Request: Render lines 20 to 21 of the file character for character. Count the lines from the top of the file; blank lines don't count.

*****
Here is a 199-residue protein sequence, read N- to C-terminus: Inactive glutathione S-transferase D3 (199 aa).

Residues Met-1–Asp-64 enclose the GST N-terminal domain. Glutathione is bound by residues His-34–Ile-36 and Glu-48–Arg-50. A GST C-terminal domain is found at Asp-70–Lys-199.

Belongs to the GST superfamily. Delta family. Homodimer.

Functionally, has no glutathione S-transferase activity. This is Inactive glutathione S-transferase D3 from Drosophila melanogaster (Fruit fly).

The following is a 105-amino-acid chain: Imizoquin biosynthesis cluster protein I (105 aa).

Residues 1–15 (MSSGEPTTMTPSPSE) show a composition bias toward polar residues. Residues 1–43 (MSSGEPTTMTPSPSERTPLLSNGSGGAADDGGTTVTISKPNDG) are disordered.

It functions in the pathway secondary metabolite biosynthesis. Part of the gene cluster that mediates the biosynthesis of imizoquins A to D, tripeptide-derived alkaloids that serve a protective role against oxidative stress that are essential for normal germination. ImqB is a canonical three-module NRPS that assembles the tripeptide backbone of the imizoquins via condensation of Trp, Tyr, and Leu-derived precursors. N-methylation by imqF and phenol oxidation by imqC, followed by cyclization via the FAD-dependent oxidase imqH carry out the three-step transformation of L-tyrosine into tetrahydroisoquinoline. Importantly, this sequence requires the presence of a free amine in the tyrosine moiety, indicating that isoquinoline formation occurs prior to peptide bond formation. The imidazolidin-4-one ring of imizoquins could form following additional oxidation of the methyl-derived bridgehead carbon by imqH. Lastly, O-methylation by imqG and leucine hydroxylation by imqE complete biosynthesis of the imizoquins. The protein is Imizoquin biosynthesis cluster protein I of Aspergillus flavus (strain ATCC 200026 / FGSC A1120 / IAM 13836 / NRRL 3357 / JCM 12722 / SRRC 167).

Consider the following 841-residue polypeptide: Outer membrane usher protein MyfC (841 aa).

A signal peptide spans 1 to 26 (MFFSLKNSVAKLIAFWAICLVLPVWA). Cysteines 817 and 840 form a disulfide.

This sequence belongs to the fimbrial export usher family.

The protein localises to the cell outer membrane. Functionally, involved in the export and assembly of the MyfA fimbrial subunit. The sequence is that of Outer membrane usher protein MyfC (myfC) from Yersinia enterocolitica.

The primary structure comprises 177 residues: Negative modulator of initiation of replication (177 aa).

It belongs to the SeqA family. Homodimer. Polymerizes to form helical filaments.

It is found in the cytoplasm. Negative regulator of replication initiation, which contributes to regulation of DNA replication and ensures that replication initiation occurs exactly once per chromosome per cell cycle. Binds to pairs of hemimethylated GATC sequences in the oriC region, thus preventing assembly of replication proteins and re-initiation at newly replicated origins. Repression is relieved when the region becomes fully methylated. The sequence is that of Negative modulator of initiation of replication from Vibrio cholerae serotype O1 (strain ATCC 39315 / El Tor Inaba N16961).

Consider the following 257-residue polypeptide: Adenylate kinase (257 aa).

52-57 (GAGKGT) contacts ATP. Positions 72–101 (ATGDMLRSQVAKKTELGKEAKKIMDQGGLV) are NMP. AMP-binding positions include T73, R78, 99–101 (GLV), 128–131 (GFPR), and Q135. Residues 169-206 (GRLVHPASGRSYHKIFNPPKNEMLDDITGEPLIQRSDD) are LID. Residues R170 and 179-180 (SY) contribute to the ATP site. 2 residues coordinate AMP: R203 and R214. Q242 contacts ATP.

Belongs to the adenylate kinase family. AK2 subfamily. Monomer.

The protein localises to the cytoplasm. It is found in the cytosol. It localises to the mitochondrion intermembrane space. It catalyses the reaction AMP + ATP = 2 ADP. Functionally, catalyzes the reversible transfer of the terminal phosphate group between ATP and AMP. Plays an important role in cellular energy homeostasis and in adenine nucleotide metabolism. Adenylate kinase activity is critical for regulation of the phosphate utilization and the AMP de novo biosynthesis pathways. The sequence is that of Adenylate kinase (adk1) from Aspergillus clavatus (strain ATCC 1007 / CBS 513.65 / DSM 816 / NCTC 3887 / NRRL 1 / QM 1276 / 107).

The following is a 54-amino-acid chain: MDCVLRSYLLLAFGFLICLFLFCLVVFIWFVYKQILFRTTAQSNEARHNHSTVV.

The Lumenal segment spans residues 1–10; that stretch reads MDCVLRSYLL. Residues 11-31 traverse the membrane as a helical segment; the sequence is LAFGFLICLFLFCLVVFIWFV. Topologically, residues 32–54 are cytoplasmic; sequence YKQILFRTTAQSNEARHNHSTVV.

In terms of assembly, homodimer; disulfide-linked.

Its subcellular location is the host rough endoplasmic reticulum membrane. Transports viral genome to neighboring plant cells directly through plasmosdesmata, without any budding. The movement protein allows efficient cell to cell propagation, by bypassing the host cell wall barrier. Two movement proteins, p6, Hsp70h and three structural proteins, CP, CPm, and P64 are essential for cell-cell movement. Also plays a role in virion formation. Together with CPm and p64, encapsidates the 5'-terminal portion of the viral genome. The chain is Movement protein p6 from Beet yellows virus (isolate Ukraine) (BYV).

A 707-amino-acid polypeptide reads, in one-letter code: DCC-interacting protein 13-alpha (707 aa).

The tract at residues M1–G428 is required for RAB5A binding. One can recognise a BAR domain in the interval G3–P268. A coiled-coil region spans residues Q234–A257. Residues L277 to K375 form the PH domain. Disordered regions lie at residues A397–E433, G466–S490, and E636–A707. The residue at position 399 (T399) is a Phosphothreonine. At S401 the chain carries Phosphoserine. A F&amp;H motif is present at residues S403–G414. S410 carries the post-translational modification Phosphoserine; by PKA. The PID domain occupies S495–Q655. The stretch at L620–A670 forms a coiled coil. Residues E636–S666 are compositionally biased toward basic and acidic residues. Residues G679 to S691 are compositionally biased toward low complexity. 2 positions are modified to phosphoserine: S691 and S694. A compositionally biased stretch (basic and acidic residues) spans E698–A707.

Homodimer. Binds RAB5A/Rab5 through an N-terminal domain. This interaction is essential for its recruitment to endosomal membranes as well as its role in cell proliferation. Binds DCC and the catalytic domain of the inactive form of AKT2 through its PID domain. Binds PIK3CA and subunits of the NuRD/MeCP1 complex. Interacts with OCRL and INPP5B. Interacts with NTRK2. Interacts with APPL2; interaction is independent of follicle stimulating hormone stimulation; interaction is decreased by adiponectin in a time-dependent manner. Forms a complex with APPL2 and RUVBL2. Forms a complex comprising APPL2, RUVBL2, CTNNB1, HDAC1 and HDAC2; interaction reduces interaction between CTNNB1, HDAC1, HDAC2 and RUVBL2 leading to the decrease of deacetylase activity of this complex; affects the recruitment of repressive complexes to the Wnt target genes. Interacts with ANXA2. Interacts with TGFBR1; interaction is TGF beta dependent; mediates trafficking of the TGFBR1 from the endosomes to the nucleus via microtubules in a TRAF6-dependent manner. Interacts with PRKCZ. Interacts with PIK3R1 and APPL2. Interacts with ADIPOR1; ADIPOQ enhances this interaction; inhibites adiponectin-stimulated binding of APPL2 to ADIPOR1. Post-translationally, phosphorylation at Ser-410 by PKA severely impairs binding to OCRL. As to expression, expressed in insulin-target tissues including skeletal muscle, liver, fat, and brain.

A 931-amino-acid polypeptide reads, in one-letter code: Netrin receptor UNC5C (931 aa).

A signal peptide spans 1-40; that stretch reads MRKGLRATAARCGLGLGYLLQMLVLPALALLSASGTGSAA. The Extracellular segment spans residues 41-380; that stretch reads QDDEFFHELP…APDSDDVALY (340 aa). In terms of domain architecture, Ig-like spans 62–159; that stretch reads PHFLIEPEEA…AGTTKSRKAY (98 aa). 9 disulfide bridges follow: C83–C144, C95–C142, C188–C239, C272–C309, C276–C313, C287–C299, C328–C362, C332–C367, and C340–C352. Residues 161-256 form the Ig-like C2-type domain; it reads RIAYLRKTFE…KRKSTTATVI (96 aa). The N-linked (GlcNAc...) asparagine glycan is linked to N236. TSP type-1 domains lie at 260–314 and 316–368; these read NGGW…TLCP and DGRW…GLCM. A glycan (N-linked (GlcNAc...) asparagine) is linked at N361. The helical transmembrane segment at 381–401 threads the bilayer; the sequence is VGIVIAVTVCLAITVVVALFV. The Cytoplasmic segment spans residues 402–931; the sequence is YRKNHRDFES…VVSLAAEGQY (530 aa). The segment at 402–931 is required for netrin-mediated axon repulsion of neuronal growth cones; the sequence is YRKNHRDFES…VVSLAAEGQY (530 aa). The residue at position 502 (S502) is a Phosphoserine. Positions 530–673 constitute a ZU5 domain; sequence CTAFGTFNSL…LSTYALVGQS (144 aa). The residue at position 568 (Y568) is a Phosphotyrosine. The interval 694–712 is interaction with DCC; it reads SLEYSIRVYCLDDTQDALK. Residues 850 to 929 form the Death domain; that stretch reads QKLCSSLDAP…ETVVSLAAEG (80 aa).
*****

The Lumenal segment spans residues 1–10; that stretch reads MDCVLRSYLL. Residues 11-31 traverse the membrane as a helical segment; the sequence is LAFGFLICLFLFCLVVFIWFV. Topologically, residues 32–54 are cytoplasmic; sequence YKQILFRTTAQSNEARHNHSTVV.

In terms of assembly, homodimer; disulfide-linked.